To eventually pass on slightly used and discounted, a shop demonstrator obviously packs greater prospects in bitter black than grumpy green. Just so I secretly thought that Mr. Cargill had missed the Hollyhead ferry when his loaner showed up in blacked-out burglar chic. I subtracted a few more points for mechanical noise. Perreaux's prodigious donut was a bit of a humdinger. Bonus points came for rounded heatsinks not even your worst enemy could cut himself on if threatened. Arteries carrying high current to the twinned binding posts follow the over-spec mantra. Even the included IR wand was bigger and more buttoned up than anticipated. Due to current shipping safety, no batteries were installed or included. Slightly misjudged on the wand's layout are the ±volume and mute buttons. Being the most used functions post setup, they deserve to be more prominent.

Hover mouse for enlarger function.

Knowing that real men don't read instructions, none of those came with either. But the multi-layer menu exploits the five hard buttons below it so cleverly that you won't need any. One tree saved from paper pulping. Peruse the adjustments to set DSD for 47, 50, 60 or 70kHz roll-off; PCM to the usual ESS options; phono gain to 40/60dB MM/MC; the display's contrast, letter size, time out, volume in % or dB; headphone gain for 8-250Ω or 250-600Ω and class A on demand or always on; balance offset for any input up to -40dB in 0.5dB steps. In fact most adjustments can be made specific to each input. This includes different Sabre filters on coax 1 and 2, different start-up volumes and more. Disabling inputs down to just those we actually use is another very welcome feature. Renaming inputs has access to capital letters, numbers and various punctuation characters scrolled then set with the volume knob. The 'separates' option breaks the connection between the 300iX's pre and power-amp stage. This allows for the insertion of a 'black' box like an active filter, EQ or room correction device; or to use the 300iX as a fixed-gain power amp. As we learn from Perreaux engineer Nick Sargeant, then "gain is just a little higher. The input sensitivity for analog inputs 2 through 5 is 1.7Vrms for 28.7dB of voltage gain. The main-in sensitivity is 1.75Vrms to represent 28.9dB of voltage gain with 300 watts into 8Ω." Next we see the fully loaded triple stack of DAC board, DAC holder and phono module installed. This trim level confirms in the display right at boot-up.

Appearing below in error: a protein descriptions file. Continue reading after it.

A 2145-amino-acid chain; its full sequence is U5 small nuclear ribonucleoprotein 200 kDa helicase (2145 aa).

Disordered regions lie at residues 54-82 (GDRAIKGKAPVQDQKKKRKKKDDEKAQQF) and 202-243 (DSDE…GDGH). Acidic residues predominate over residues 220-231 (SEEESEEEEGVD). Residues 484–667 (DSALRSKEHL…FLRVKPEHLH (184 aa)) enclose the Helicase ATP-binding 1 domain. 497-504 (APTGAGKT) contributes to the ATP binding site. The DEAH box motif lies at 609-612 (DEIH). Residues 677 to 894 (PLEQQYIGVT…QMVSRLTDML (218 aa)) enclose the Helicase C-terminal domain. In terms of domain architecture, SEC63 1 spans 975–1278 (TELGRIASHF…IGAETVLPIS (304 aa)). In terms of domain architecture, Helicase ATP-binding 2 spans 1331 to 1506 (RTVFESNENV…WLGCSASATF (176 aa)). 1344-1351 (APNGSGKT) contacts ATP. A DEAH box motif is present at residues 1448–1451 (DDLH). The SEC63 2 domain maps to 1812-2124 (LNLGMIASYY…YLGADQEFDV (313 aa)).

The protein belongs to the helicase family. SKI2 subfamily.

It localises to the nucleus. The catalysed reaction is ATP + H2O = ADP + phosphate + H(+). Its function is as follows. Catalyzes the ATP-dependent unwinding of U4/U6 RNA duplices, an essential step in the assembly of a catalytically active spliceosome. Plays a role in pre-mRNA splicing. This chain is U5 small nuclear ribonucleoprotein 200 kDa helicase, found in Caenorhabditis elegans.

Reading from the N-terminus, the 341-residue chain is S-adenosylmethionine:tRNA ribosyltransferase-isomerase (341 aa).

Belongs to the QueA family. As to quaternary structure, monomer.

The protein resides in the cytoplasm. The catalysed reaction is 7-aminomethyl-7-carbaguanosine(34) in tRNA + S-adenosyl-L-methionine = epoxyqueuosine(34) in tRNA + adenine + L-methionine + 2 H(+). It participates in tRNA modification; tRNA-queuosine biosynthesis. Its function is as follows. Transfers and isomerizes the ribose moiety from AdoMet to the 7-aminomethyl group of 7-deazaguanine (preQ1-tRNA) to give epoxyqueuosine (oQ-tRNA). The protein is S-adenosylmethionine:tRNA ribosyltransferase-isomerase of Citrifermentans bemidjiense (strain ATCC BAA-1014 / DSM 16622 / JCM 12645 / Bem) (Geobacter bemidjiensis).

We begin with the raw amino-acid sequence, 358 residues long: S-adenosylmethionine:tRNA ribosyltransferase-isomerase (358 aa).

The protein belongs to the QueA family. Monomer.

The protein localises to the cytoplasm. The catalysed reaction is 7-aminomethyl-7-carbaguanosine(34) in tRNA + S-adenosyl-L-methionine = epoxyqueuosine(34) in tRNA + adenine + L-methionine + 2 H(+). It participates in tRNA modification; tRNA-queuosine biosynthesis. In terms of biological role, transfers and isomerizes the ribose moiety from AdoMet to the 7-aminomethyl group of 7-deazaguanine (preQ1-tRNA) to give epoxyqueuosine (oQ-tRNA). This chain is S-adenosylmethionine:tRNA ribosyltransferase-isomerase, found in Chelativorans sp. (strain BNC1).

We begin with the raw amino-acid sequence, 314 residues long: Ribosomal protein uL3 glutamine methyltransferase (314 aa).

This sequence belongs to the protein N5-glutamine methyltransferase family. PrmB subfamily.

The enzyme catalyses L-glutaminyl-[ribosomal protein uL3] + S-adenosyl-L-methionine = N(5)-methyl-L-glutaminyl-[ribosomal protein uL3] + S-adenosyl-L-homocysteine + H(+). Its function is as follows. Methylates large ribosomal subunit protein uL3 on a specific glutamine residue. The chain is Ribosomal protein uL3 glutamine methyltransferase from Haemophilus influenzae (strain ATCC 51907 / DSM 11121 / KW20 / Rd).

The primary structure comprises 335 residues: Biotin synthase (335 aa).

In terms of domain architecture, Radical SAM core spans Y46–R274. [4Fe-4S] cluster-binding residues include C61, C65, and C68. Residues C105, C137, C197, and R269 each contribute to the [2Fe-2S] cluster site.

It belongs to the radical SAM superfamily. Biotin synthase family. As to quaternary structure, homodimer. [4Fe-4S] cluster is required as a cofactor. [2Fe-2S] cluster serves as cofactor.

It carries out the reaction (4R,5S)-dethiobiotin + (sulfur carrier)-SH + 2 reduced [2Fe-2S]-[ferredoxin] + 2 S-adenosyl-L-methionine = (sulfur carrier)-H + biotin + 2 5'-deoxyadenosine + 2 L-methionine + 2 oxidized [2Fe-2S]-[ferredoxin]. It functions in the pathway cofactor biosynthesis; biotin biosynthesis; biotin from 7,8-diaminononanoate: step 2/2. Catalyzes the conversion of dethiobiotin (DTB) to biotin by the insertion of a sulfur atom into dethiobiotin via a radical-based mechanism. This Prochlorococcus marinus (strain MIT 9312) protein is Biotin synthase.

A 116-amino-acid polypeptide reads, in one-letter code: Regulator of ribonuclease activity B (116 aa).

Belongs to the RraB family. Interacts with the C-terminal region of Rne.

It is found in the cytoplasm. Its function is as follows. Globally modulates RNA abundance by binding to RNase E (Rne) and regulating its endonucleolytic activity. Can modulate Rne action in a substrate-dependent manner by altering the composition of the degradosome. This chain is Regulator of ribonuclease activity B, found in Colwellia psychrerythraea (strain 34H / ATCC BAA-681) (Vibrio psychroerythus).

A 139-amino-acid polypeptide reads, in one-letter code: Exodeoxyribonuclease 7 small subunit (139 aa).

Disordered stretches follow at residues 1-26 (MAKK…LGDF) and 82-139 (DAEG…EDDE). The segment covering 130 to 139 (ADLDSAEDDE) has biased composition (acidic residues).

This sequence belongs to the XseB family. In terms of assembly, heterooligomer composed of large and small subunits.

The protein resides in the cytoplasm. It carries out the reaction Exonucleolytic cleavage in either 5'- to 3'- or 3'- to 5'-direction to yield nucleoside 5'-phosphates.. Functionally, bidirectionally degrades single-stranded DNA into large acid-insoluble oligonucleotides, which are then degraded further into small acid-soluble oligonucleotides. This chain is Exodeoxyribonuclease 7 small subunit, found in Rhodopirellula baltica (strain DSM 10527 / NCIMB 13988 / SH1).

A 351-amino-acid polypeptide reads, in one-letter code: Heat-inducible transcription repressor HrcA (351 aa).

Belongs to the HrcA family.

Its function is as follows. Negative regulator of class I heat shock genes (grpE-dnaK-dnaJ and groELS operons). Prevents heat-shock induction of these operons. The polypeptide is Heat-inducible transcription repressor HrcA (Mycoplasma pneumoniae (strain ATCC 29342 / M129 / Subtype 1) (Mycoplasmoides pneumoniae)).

Here comes a partial…

… view on an inner cheek.

Back on the outside, this collage gives you an idea of menu structure and nav style either via the front-panel controls or remote control.

Clocking miles in our 2-channel video system, the ~98dB Druid VI demanded a whopping -13dB setting for normal small-room SPL on DVD recorded with greater dynamic range to push the dialogue down in level. At first that suggested less gain than a 350-watt shopper might expect. Digging back into the menu showed max volume set to 0.00dB. But the 300iX had another 12dB of voltage gain in the bank. I just needed to bump up my credit rating.

Parents will appreciate this feature to avoid their kids hosting home-alone rave parties. Just lock the volume control to a safe limit then hope that your offspring won't crack the code. If they do, pray for your diamond tweeters. The 300iX has the headroom to test them.

In use it quickly boots up from standby then sets itself to the last-used input and programmed start volume. Any level change reverts display mode briefly to just show volume in the largest possible letters. Individual taps on the ± remote buttons will advance in 0.5dB increments, a prolonged hold advances very quickly. All of it is superbly dialed and without any fuff. That includes Bluetooth defeat until we select the BT input. Graciously the 300iX does not pollute our environs with constant micro waves for more ultrasonic smog as does BT-capable gear from iFi; as did my Gold Note IS-1000 Deluxe until I physically broke off its transmitter from the motherboard.

When we're not using Bluetooth signal, a hifi component's BT receiver has no legitimate business for being live. Perreaux get it. New Zealand for clean air ambassadors!